Of the giant monster crew, Gezora takes up the first part of the movie. The huge cuttlefish moves awkwardly on land, but the special effects crew shoots it so viewers won’t notice (much) that two of the tentacles are stuntman Haruo Nakjima’s legs holding it upright. Underwater Gezora can look fierce, and the tentacles grabbing at fleeing people work without too many obvious wires. There’s hand animation thrown in when the tentacles need to move fast, and the effect is better than it needs to be.
Ganimes the crab arrives in time to chase a few people, quickly die, then have an unexplained resurrection at the finale. Kamoebas, a turtle with Ram-Action Head™, pops up for the conclusion, again chasing the heroes but then getting into a tussle with Ganimes during the final minutes for the film’s only monster fight.
Space Amoeba has some class and gloss left over from the dying studio system. Compared to next year’s Godzilla vs. Hedorah, it’s almost a David O. Selznick production. Yet I’d rather watch Godzilla vs. Hedorah for entertainment value, because Space Amoeba is mostly a bore despite the dimming studio luster. The story is a haphazard lurch based on characters managing to make correct guesses just to get the plot moving again, and most of the “action” is characters dashing through the jungle to get away from bland monsters.
Every few scenes, Dr. Miya makes a hypothetical stab at explaining what’s happening on Selgio Island, but never manages to clarify things. Were there always giant monsters wandering around the island, as the beginning of the film and the native legends seem to indicate? Or did the alien infiltration make them larger, as Dr. Miya suggests? If so, why didn’t Mr. Obata get embiggened when they possessed him? That might have been fun. And where did the second Ganimes come from? The ultimate showdown against the aliens involves the heroes trying to locate a cave with bats (animals with ultrasound are the space invaders’ one weakness) before the alien-controlled Obata can torch all the caverns to be bat-free. It’s a silly, pathetic turn of events for a finale that makes the alien invaders look like amateurs.
Director Honda hasn’t much to work with, and the only intriguing character, Mr. Obata, is unlikable and not someone who can seize our sympathies in his struggle to fight off the effects of the invader. It’s not the fault of actor Kenji Sahara; he’s excellent at playing oily villains and there are echoes of the memorable corporate sleaze he played in Mothra vs. Godzilla. But it’s criminal how the movie does nothing with the other interesting actors, especially Yushio Tsuchiya, who’s stuck in the rote scientist role. Tsuchiya made a tremendous impact on Japanese science-fiction films with his often bizarre roles: the Controller of Planet X in Invasion of Astro Monster, alien-possessed astronauts in Battle in Outer Space and Destroy All Monsters, and a Godzilla-worshipping technocrat in Godzilla vs. King Ghidorah. He also starred in several Akira Kurosawa films, including an obscure project called Seven Samurai. So why is he given nothing to do here? I guess this is what happens when a studio system unravels.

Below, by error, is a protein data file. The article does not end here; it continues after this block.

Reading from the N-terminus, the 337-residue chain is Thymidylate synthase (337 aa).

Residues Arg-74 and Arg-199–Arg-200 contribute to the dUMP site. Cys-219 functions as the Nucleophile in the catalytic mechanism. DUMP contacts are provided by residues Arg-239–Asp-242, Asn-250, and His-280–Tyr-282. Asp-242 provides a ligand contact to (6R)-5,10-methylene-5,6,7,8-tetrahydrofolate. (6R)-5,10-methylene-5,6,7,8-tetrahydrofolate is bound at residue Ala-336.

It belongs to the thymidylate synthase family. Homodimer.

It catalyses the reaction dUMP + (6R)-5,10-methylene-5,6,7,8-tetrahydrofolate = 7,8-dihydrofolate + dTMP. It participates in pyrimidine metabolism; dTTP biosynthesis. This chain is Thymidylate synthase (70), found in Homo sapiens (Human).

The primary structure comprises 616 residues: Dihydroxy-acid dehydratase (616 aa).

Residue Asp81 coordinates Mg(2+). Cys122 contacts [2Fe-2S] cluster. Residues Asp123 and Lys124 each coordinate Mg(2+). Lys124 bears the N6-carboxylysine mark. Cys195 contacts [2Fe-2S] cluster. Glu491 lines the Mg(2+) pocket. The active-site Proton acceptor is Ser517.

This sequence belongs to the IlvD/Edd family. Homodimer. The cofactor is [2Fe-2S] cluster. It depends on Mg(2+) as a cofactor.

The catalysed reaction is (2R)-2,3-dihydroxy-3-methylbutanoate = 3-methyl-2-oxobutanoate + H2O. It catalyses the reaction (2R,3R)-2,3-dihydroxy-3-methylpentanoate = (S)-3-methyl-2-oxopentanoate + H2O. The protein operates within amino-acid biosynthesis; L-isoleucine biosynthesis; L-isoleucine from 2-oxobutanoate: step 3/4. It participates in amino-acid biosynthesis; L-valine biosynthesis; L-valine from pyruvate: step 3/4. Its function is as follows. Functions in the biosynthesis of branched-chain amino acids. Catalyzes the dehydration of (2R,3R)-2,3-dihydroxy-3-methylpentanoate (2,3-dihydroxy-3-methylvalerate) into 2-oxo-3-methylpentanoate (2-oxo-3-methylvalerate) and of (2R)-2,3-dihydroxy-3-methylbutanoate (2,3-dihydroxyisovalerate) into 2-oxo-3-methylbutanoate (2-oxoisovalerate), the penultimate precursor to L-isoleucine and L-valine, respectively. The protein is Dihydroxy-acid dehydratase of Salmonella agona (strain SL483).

I understand what the filmmakers were trying to achieve with the three monster stars. The popularity of superhero shows like Ultraman had shifted kaijus toward designs that were alien but also anthropomorphic. The monsters in Space Amoeba shove back the opposite direction: they’re based on real sea creatures and echo an era of monsters grounded in recognizable biology and animalistic drives. The monsters are also designed on a smaller scale than in the Godzilla movies, around twenty meters rather than fifty, which allows for more detailed miniatures and specific threats against the human characters. All good in theory. In execution, Gezora, Ganimes, and Kamoebas don’t provide much excitement aside from knocking down huts and chasing after the bland leads and faceless natives. The effects are superior to the kaiju films from the rest of the decade, but Eiji Tsubaraya’s magic touch is absent.
Gezora the Big-Eyed Cuttlefish has some personality, or maybe it’s just that it gets the most screen time, and Kamoebas’s thrusting head is the right level of goofy, but there’s not much else to say about these monsters. The only fight is between Kamoebas and the second Ganimes once the aliens lose control over them (damn bats!). But neither monster has built up enough audience investment to make their tussle and final topple into a volcano anything but the required curtain-closer for a kaiju film. The monsters are dead, you can go home now.
I can’t even recommend Akira Ifukube’s score. An ethnic drumbeat created with synthesizer at the opening promises quirky experimentation, but the music stays on autopilot. Ifukube dusts off and tweaks his native chant from King Kong vs. Godzilla, which I suspect was a time-saving move.
This may sound blasphemous for a fan of giant monster movies to say, but I think Space Amoeba would have worked better if Jun Fukuda had directed it instead of Ishiro Honda. Fukuda handled the island adventuring in Ebirah, Horror of the Deep and Son of Godzilla and showed skill with action-based storytelling. Honda doesn’t feel as invested in this tropical island business. The direction is routine, workmanlike. Maybe if Honda made this film earlier in his career he would have done something more with the relationship between the Selgio natives and the Japanese, who had garrisoned the island during the War. This bit of story information only serves to explain how the heroes find a store of gasoline they can use against Gezora.
As the film rambles to its conclusion, one of Honda’s favorite themes struggles to emerge: the human race coming together against adversity. But it feels like a toss-away joke when Kudo delivers this final line:
The united forces of earth creatures — porpoises, bats, and men — destroyed the invaders. Will the people believe this story?
Honda wouldn’t direct another feature film for five years. Thus endeth the Golden Age of the Japanese Kaiju movies.
Ryan Harvey is the author of the novel Turn Over the Moon. He lives in Southern California where he studies Godzilla, Edgar Rice Burroughs, and for some unfathomable reason also performs improv comedy.